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Old 06-10-2003, 04:02 PM   #1 (permalink)
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Interpolated flywheel horsepower?

Can someone please explain the following excerpt to me. This is from an ad on a website for an aftermarket mod, let's all just leave it at that in terms of what/whose product it is. But am I misunderstanding the concept of RWHP and how it relates to flywheel HP. I thought that on 2 cars with basically the same drivetrain setup, such as on the regular C5 and the Z06, if both cars are in a 1:1 gear that the drivetrain loss should be basically equal between the 2. That somewhat constant drivetrain loss % could be used to interpolate the flywheel HP once the RWHP is measured via chassis dyno.

"Our LS1 made more flywheel horsepower than our stock 2002 Z06 today. How? ..............system* with our new......... , made 324.7 (304.6 stock) Rear Wheel HP and 333.3 ft. lbs. torque(311 ft. lbs stock). Interpolated* flywheel HP and torque= 416.3 HP and 427 ft. lbs. at the flywheel! Our stock 2002 Z06 dynoed at 350.8 RWHP which translates to 412.7 HP at the flywheel. Click on Dyno above for more information. 20.1 RWHP and 22.3 RWT over stock! (Dyno available upon request)"

How does 324.7 RWHP on the LS1 translate to 416.3 flywheel HP, but the Z06's 350.8 RWHP only translates to 412.7 flywheel HP? Am I confused or missing something obvious?
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Old 06-10-2003, 04:46 PM   #2 (permalink)
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Okay, upon further review it appears that the LS1 was an automatic so it does have a higher loss %. Still, are you all reading this the same way that I am? Is this company claiming that with just the addition of this single mod your stock LS1 motor will be stronger than a stock LS6? I'm having a hard time swallowing this even though the comparison stated is an auto vs. a manual.
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Old 06-10-2003, 06:24 PM   #3 (permalink)
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Well - without giving away the product or the company - all I can say is Google is an amazing tool... :D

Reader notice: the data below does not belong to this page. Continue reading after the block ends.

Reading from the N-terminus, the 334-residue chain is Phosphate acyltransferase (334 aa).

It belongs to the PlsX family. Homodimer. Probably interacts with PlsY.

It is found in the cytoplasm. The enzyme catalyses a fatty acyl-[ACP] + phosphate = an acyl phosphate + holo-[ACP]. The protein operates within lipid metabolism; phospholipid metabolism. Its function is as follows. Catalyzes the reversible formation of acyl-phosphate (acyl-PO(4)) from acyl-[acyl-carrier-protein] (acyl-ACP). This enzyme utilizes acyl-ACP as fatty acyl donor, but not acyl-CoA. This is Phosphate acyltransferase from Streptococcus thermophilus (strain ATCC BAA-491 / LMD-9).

The first hit that "Our LS1 made more flywheel horsepower than our stock 2002 Z06 today" returns happens to be a mod for LS1 motors... :P :cool:

LOL

Enjoy...

-Paul *stirring the pot* K

p.s. Even though it could be construed as "Ricey" - I like the look of this C5...

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Old 06-10-2003, 06:44 PM   #4 (permalink)
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% of lost HP from flywheel to rear wheels is a flawed formula IMO.
If a car dyno's 350 HP at 6500 RPM at rear wheels and makes 400 HP at 6500 RPM at flywheel there is a loss of 50 HP. That is the amount of HP to turn all the parts at 6500 RPM. If you add a different intake and same car now makes 370 HP at 6500 RPM at rear wheels it has gained 20 HP at rear wheels. Since we know that at 6500 RPM it takes 50 HP to turn all the parts flywheel has only increased same 20 HP. % is now different. Exceptions to this are mods that require HP to operate. Ie. supercharger uses HP to operate but again % does not work. Only way to know flywheel HP is to dyno at flywheel.
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Old 06-10-2003, 06:54 PM   #5 (permalink)
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Quote:
% of lost HP from flywheel to rear wheels is a flawed formula IMO.
That is the way I look at it also. If you go by percentage, then the more HP you add to the motor the more loss through the drive train. When in fact, it should only take X amount of HP to turn all the parts no matter what the HP is at the flywheel.

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Old 06-10-2003, 07:21 PM   #6 (permalink)
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The math doesn't add up. Something sure looks bogus

Dynamometers come in two basic flavors, "Chassis" and "Engine".

An Engine dyno usually measures the HP of the bare motor, no accessories or driveline. You have to take the engine out of the car to put it on an Engine dyno. Engine dynamometers measure the raw HP the motor produces at the Flywheel.

A Chassis dyno measures the HP the car puts down at the rear wheels. This HP is the engine HP minus the losses for the driveline and engine accessories (alternator, water pump, PS pump, etc.).

The losses associated with the driveline and accessories are considered to be "constant", they don't vary with engine RPM. This isn't quite true, but it makes the math easier if you treat it this way, so everybody does.

If you know how much power is required to turn the accessories and driveline, you know what the losses are, and you can compute the raw power that the motor is making by measuring the HP at the rear wheels and "compensating" for those losses.

While the accessories on all Corvettes are the same, the drivelines are not. The Automatic transmission wastes more power than the Manual because (real technical jargon here) it's got more "stuff" that has to be turned. That extra stuff creates more drag, and requires more power to overcome.

In addition, the power consumed by the accessories on an LS6 is the same as the power consumed by those accessories on an LS1. Since the LS1 makes less HP, the power lost to the running gear is a larger percentage of the overall power produced by the motor. Example: if it takes 40HP to turn all the running gear, that's about 10% of the LS6's 405HP, but it's 11% of the LS1's 350.